xercises on solving
x = b and row reduced form R
Problem 8.1: (3.4 #13.(a,b,d) Introduction to Linear
plain why these are all false:
lgebra: Strang) Ex-
a) The complete solution is any linear combination of x p and xn .
b) The system
c) If
x = b has at mo
Double integration
1. Set up a double integral for the mass of the planar region R with a variable density
(x, y). Use a simple sketch to illustrate the setup.
Note: the problem as stated is abstract, so your solution will also be abstract. The goal
here
V3. Two-dimensional Flux
In this section and the next we give a dierent way of looking at Greens theorem which
both shows its signicance for ow elds and allows us to give an intuitive physical meaning
for this rather mysterious equality between integrals.
Changing Variables in Multiple Integrals
1. Changing variables.
Double integrals in x, y coordinates which are taken over circular regions, or have integrands involving the combination x2 + y 2 , are often better done in polar coordinates:
(1)
f (x, y) dA
18.02 Practice Exam 3 A
1. Let (, y ) be the center of mass of the triangle with vertices at ( 2, 0), (0, 1), (2, 0) and
x
uniform density = 1.
a) (10) Write an integral formula for y . Do not evaluate the integral(s), but write explicitly the
integrand
Fundamental Theorem for Line Integrals
1. Let f = xy + ex .
a) Compute F = rf .
Z
b) Compute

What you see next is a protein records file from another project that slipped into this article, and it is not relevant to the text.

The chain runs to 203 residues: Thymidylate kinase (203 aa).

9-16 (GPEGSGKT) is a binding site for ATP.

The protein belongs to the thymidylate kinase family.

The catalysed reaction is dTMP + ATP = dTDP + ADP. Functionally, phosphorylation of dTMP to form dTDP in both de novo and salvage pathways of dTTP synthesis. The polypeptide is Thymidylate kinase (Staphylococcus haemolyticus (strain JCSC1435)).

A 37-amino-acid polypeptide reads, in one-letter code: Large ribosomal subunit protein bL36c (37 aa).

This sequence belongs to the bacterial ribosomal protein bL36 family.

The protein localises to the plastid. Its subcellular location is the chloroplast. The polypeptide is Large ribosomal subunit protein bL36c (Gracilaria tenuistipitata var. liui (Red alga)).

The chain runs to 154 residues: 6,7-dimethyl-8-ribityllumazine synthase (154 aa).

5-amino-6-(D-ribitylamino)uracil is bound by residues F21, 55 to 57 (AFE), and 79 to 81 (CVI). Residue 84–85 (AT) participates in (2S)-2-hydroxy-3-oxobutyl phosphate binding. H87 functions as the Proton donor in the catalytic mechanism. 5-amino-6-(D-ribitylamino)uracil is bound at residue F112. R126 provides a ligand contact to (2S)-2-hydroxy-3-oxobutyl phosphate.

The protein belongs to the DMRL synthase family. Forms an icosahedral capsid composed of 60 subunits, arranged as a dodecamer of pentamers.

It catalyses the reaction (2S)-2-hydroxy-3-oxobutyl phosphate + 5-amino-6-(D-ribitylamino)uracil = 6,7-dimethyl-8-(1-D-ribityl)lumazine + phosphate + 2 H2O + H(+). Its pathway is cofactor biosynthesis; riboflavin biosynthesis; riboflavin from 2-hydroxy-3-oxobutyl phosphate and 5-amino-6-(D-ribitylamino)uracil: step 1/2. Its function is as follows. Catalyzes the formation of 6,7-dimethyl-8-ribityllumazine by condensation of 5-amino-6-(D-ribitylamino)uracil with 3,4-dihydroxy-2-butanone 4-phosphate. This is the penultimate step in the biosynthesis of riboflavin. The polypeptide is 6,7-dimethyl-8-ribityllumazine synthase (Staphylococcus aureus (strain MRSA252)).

F dr for each of the following paths from (0,0) to (2,1).
C
i) The path consisting of a horizontal segment followed by a vertical segment.
ii) The path consisting
18.02 Exam 3
Problem 1. a) Draw a picture of the region of integration of
Z
0
1 Z 2x
dydx.
x
b) Exchange the order of integration to express the integral in part (a) in terms of integration
in the order dxdy. Warning: your answer will have two pieces.
Pro
18.01 Practice Final Exam
There are 19 problems, totaling 250 points. No books, notes, or calculators. This practice exam should
take 3 hours.
Generally useful trigonometry:
sin2 x =
1 cos 2x
;
2
sec x =
cos2 x =
1
;
cos x
1 + cos 2x
;
2
sec x = ln(sec x
18.01 Practice Exam 4
1/2
Problem 1. (15) Evaluate
0
to change the limits also.
x2
dx by making a trigonometric substitution; remember
1 x2
Problem 2. (15) Find the volume of the solid obtained by rotating about the y-axis (thats the
y-axis) the area unde
Problems: Mass and Average Value
Let R be the quarter of the unit circle in the rst quadrant with density (x, y) = y.
1. Find the mass of R.